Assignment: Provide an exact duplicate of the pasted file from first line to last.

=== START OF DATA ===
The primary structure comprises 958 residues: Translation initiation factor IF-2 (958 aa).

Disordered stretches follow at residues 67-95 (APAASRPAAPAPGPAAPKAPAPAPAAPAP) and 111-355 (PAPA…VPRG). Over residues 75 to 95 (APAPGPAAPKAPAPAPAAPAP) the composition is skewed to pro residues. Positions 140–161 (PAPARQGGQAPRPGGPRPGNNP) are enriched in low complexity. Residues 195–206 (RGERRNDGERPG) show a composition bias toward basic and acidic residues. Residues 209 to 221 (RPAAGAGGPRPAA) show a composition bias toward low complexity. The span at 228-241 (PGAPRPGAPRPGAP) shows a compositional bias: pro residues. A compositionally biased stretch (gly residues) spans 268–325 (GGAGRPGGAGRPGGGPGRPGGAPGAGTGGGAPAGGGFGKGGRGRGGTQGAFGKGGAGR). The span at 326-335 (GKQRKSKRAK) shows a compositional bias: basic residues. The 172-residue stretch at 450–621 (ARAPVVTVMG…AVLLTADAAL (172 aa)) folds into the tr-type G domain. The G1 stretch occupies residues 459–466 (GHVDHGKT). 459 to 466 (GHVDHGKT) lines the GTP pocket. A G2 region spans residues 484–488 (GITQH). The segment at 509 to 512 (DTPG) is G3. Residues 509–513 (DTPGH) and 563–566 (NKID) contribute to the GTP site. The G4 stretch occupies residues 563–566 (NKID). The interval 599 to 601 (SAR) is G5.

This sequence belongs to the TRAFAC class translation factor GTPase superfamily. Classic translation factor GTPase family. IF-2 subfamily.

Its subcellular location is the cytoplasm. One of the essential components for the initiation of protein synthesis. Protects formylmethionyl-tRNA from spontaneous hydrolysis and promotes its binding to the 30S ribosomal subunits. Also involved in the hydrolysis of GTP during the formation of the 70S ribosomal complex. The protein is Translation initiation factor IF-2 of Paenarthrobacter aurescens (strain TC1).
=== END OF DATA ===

The primary structure comprises 958 residues: Translation initiation factor IF-2 (958 aa).

Disordered stretches follow at residues 67-95 (APAASRPAAPAPGPAAPKAPAPAPAAPAP) and 111-355 (PAPA…VPRG). Over residues 75 to 95 (APAPGPAAPKAPAPAPAAPAP) the composition is skewed to pro residues. Positions 140–161 (PAPARQGGQAPRPGGPRPGNNP) are enriched in low complexity. Residues 195–206 (RGERRNDGERPG) show a composition bias toward basic and acidic residues. Residues 209 to 221 (RPAAGAGGPRPAA) show a composition bias toward low complexity. The span at 228-241 (PGAPRPGAPRPGAP) shows a compositional bias: pro residues. A compositionally biased stretch (gly residues) spans 268–325 (GGAGRPGGAGRPGGGPGRPGGAPGAGTGGGAPAGGGFGKGGRGRGGTQGAFGKGGAGR). The span at 326-335 (GKQRKSKRAK) shows a compositional bias: basic residues. The 172-residue stretch at 450–621 (ARAPVVTVMG…AVLLTADAAL (172 aa)) folds into the tr-type G domain. The G1 stretch occupies residues 459–466 (GHVDHGKT). 459 to 466 (GHVDHGKT) lines the GTP pocket. A G2 region spans residues 484–488 (GITQH). The segment at 509 to 512 (DTPG) is G3. Residues 509–513 (DTPGH) and 563–566 (NKID) contribute to the GTP site. The G4 stretch occupies residues 563–566 (NKID). The interval 599 to 601 (SAR) is G5.

This sequence belongs to the TRAFAC class translation factor GTPase superfamily. Classic translation factor GTPase family. IF-2 subfamily.

Its subcellular location is the cytoplasm. One of the essential components for the initiation of protein synthesis. Protects formylmethionyl-tRNA from spontaneous hydrolysis and promotes its binding to the 30S ribosomal subunits. Also involved in the hydrolysis of GTP during the formation of the 70S ribosomal complex. The protein is Translation initiation factor IF-2 of Paenarthrobacter aurescens (strain TC1).